Sunday, January 16, 2011

Setting Organizational Goals: organization part 2

In a revelation to the Prophet Joseph Smith, the Lord told us to "Organize yourselves; prepare every needful thing; and establish a house, even a house of prayer, a house of fasting, a house of faith, a house of learning, a house of glory, a house of order, a house of God." (D&C 88:119) ("Organize Yourselves," Ensign, Nov. 1980).  To me this scripture from The Doctrine and Covenants states the essential purpose of every homemaker.  As homemakers we are to "establish a house."  Our house should have prayer, fasting, faith, learning, glory, order and God as the foundation.  The word establish is defined as:  "To set up; found.  To bring about; generate.  To place or settle in a secure position or condition; install.  To make firm or secure."

In my opinion, being disorganized is simply a matter of having developed bad habits.  I believe being organized can be developed just as any "gift."  Organization begins with the heads of the household.  We must honestly evaluate whether or not we're truly ready for the challenge of being an "organized person."  Just like any gift, the gift of organization requires consistent effort.  Prayer, research, and study are necessary.  

Hide not your talents, they for use were made.  What's a sun-dial in the shade? ~Benjamin Franklin

When I entered the Young Women program at age twelve, I was given a beautiful Personal Progress book. It was white, full-sized, with a picture of the ideal Latter-day Saint Young Woman on the cover.  Inside were six values and homemaking was one of them, as well as my favorite.  We were given excellent step-by-step instruction on how to plan goals.  By following these simple steps, becoming more organized as a goal can be successfully accomplished.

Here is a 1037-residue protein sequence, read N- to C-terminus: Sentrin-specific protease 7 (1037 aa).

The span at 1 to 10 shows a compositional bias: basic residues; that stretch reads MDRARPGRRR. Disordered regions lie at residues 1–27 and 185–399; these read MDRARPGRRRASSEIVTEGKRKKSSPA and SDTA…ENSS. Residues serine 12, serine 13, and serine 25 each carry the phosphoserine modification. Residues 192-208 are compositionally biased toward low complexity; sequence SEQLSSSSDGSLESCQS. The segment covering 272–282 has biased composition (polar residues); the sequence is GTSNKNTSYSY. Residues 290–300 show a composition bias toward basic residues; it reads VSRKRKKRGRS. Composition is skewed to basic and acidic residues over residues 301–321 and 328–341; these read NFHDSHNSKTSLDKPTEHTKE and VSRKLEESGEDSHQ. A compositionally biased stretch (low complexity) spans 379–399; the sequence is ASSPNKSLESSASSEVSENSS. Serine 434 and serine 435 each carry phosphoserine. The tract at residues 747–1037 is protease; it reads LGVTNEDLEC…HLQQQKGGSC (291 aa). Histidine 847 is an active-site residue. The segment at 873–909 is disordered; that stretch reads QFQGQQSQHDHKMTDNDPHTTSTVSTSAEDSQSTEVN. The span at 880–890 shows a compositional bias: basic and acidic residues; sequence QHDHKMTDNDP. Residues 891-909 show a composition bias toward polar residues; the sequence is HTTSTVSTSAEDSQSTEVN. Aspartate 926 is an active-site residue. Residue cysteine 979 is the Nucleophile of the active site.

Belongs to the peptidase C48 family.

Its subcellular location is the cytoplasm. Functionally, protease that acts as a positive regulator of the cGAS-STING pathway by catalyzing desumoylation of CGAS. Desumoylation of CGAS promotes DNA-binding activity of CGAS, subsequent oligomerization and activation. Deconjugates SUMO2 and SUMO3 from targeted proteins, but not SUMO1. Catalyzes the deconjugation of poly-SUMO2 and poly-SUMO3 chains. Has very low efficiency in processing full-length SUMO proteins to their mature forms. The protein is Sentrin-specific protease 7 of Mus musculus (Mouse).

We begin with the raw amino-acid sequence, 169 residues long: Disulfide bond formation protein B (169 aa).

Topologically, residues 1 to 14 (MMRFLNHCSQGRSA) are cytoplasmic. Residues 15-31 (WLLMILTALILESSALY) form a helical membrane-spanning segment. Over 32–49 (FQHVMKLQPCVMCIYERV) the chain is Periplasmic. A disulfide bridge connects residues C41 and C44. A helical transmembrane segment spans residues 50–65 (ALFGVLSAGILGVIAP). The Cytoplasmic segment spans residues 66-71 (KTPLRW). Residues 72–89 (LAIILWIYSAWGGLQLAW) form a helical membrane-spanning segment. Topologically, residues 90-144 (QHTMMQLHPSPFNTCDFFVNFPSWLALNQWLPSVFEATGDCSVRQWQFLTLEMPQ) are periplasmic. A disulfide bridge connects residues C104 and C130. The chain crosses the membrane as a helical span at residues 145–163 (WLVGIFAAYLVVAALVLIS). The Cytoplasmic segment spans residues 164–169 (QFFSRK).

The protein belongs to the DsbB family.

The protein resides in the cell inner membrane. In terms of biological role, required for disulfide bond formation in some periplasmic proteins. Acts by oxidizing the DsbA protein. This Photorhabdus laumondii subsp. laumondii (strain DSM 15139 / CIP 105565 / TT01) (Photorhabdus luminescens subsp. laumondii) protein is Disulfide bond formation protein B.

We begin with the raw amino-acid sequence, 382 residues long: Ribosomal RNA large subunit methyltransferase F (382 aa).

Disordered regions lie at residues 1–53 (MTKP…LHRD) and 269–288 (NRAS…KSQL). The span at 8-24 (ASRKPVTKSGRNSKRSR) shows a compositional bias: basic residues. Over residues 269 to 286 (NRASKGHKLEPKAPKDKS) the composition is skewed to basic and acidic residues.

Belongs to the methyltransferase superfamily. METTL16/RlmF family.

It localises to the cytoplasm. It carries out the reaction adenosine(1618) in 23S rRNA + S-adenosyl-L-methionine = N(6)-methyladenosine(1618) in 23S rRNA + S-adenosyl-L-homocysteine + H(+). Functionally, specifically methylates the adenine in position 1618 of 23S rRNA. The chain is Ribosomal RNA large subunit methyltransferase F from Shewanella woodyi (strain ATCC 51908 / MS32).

First Evaluate:  What do I want to have happen in my life now and in the future?  Then make a Plan by setting a date for the goal to be accomplished and how this goal will be accomplished.  By having a Target Date, the goal becomes more real.  The plan needs to be broken down into small steps.  It helps to have someone to Report to.  This can be Heavenly Father if the goal is very personal, or it can be to a family member, friend or recorded in a journal.  Last, begin the process again.  The ultimate goal of an organized household can be broken into smaller, achievable goals.

The noblest search is the search for excellence. ~Lyndon B. Johnson

Gordon B. Hinkley, former president of the LDS church said, "We will not become perfect in a day or a month or a year.  We will not accomplish it in a lifetime, but we can keep trying, starting with our more obvious weaknesses and gradually converting them to strengths as we go forward with our lives."
(The Quest for Excellence," Ensign Sep. 1999)

Becoming organized is a process as well.  It can be fun and even addictive (but in a good way).  You may find yourself organizing where ever you go.  Following the goal-setting process outlined in the old Young Women Manuals helped me to earn my Young Women Medallion twice!  And I have been pretty darn organized ever since.  This has brought me much joy.  I've also taught my own children this process and it has helped them to be successful students and earn their own recognitions at church, school and scouting.

Sometimes we can plan to have a goal accomplished by a certain time and devote a particular time to complete the goal (like cleaning out the shed), but it's also true that the best time to organize is when you catch the mood.  For quite some time I may research the best way to organize the shed, and make an inventory of what needs to be in the shed and what to donate, etc. before I actually feel like doing it.  Don't be upset if you have to change the target date.  When I'm "in the mood" to organize, I do a much better job.

80% of success is showing up. ~Woody Allen

Here are some handouts from a previous class I taught on a similar subject:

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